Loyalty To The King
In King Lear, famous author Wiliam Shakespeare writes about the King of England ́s slow descent into pure insanity. As the character of Lear destroys many relationships during the course of the play, only a few characters remain loyal to the former king. Without his power, many characters forsake the king and turn their backs on him. His family members and his soldiers leave him to survive the world alone, which causes him to fall into madness even more. Although many abandon him, a few characters choose to remain loyal to the former king. There are three primary characters who remain loyal to the king: his daughter, Cordelia, who he banishes at the start of the play; Kent, the also-banished right hand man of Lear; and, finally, the King's fool, who provides the exiled king with advice and reconciliation.
In the first act of the play, the insane king demands that each of his daughters describe their love for him, in order to obtain their portions of his kingdom. “Which of you shall we say doth love us most that we our largest bounty may extend where nature doth with merit challenge?”(1. 1. 3). Each of his three daughters proceed to give different responses. The eldest daughter, Goneril, tells the king “Sir, I do love you more than words can wield the matter,”(1. 1. 3). Regan, who is the middle daughter, tries to out speak her elder sister by stating “Myself an enemy to all other joys, Which the most precious square of sense possesses. And find I am alone felicitate In your dear highness' love.” Lastly the king’s youngest and favorite daughter Cordelia responds with “Nothing.”(1. 1. 4). She says her actions speak louder than her words, essentially. After her modest proposal of love for her father, she is banished from the kingdom. In an ironic twist, the two daughters who inherit land turn their backs on their father. Cordelia, the banished daughter, wages war on England in order to save her father. In her attempt to rescue Lear she is captured alongside her father. Post banishment, she attempts to rescue her father; not punish or abandon him like the daughters who he gave the kingdom to. Cordelia ́s undying bravery and sacrifice for her father shows that she truly cares for him, unlike her two sisters. No matter what, Cordelia still tries to save her father, even after how poorly he treated her. Even after she is banished from the kingdom, she still attempts to save her father, which shows how true her love for her father really is.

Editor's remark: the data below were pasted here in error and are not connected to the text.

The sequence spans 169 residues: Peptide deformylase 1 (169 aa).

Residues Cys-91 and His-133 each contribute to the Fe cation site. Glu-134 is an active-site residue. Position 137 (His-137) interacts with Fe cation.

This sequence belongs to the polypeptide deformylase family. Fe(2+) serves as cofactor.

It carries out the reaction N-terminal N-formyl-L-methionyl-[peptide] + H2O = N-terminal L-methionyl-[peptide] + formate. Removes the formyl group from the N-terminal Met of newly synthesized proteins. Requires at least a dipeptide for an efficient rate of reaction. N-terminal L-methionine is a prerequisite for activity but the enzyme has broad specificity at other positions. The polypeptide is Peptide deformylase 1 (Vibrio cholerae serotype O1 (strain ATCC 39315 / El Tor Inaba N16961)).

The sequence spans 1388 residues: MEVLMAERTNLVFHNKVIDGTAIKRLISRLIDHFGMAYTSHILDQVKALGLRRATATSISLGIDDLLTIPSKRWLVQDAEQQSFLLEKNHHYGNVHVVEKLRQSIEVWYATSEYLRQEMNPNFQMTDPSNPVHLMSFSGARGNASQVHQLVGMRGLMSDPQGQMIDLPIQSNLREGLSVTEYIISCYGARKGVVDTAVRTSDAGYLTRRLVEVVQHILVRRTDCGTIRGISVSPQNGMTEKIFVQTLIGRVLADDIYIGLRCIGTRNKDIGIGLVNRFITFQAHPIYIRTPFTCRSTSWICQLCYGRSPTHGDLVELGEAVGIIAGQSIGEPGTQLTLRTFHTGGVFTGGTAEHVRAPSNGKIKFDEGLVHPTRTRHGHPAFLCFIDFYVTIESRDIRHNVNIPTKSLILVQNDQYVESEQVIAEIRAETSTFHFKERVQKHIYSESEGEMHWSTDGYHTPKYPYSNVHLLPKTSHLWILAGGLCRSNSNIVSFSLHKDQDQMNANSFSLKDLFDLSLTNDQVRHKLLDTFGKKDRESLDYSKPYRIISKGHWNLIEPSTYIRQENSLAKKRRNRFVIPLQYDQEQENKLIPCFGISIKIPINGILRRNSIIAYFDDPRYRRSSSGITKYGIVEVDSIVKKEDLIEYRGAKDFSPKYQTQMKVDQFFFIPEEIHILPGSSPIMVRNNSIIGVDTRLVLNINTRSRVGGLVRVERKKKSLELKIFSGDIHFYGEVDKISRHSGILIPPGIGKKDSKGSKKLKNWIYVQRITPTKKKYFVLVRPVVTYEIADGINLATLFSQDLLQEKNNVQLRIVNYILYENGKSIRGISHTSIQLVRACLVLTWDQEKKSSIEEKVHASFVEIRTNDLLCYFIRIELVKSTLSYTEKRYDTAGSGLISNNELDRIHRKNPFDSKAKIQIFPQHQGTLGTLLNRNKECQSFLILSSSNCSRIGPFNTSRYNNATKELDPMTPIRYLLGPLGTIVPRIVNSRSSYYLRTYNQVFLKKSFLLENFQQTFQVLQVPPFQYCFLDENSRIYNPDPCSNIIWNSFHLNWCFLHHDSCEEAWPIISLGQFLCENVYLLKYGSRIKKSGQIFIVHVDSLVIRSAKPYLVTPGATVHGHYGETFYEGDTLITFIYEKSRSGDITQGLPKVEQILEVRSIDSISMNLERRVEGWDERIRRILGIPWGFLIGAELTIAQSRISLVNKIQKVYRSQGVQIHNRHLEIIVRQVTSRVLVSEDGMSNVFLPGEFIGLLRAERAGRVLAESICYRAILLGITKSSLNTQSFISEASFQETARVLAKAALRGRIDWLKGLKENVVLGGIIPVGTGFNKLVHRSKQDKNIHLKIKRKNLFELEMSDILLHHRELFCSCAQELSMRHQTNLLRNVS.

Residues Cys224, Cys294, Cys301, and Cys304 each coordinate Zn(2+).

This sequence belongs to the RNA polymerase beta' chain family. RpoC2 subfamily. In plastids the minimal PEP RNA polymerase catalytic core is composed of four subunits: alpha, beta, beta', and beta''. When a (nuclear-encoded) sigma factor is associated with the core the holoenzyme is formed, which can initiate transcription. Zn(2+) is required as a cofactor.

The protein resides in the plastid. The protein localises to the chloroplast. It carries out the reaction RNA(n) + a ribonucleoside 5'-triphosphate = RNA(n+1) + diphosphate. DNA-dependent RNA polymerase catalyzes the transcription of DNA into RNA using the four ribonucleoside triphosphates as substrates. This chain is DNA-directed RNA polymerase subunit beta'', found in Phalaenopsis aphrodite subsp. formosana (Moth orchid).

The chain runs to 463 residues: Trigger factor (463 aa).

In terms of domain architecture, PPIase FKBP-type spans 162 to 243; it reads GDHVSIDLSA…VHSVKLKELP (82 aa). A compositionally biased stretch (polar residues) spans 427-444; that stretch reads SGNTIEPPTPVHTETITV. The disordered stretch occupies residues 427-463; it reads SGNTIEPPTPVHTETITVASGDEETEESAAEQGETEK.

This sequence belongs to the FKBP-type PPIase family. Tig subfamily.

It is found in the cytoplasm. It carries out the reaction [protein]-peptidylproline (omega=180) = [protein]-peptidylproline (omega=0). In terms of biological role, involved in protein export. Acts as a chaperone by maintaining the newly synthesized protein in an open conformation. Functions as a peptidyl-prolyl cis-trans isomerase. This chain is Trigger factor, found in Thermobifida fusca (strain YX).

The King's loyal right hand man at the start of the play is Kent. This quickly changes when King Lear decides to ban Kent from the kingdom. Kent chose to stand up for Cordelia at the start of the play whenever she is banished, resulting in his own punishment. Kent, who is truly loyal to the king, decides to disguise himself so he can continue to serve the king. He states “So may it come thy master, whom thou lov'st, Shall find thee full of labors.” (1. 4.) Disguised as a peasant named Caius, Kent seeks to be a servant to Lear again, and follows the king and his one-hundred homeless knights across the kingdom. Kent continue to show his loyalty to the king, and at one point even injures Goneril's servant, Oswald. Lear has Kent loyally at his side, until his Kent is placed in the stocks for his actions towards Oswald. While Kent is away, Lear and the fool wander off through a raging storm. Kent, still loyal, goes in search of him. He finds him and leads him to safety. Kent stays at Lear’s side until the antagonist Edmund captures the King. Kent attempts to save Lear, finding the king only after his daughter, Cordelia, had been hung. Kent attempts to tell Lear about the loss of his daughter, but is ignored as he is still disguised as the peasant Caius. Kent's true loyalty is shown when he follows the king into death, without the disguise on. Offered partial rule over the kingdom, he chooses otherwise ¨I have a journey, sir, shortly to go. My master calls me. I must not say no.” (5. 3.) Loyal until his master’s end, and even in death, Kent always chooses to serve Lear. Kent ́s story ends when he decides to end his own life, preferring death over ruling the kingdom.